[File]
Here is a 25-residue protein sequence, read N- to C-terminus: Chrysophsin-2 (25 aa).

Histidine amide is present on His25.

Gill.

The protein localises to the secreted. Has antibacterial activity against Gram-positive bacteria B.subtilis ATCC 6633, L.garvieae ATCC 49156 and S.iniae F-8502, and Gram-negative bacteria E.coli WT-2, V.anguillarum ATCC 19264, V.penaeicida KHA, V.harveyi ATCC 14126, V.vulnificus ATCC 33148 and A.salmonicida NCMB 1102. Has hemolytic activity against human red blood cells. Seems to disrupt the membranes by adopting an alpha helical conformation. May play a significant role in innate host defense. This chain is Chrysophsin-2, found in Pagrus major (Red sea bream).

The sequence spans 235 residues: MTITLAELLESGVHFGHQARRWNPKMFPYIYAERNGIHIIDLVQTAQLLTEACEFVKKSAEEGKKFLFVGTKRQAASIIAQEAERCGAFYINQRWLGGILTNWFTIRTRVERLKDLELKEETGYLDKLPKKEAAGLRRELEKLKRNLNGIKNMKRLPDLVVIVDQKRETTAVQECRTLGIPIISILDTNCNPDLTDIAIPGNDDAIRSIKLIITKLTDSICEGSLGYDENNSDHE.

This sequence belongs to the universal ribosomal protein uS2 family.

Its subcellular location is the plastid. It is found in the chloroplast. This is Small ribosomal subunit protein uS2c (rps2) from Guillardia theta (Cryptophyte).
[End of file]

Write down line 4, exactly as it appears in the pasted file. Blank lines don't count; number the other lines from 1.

The protein localises to the secreted. Has antibacterial activity against Gram-positive bacteria B.subtilis ATCC 6633, L.garvieae ATCC 49156 and S.iniae F-8502, and Gram-negative bacteria E.coli WT-2, V.anguillarum ATCC 19264, V.penaeicida KHA, V.harveyi ATCC 14126, V.vulnificus ATCC 33148 and A.salmonicida NCMB 1102. Has hemolytic activity against human red blood cells. Seems to disrupt the membranes by adopting an alpha helical conformation. May play a significant role in innate host defense. This chain is Chrysophsin-2, found in Pagrus major (Red sea bream).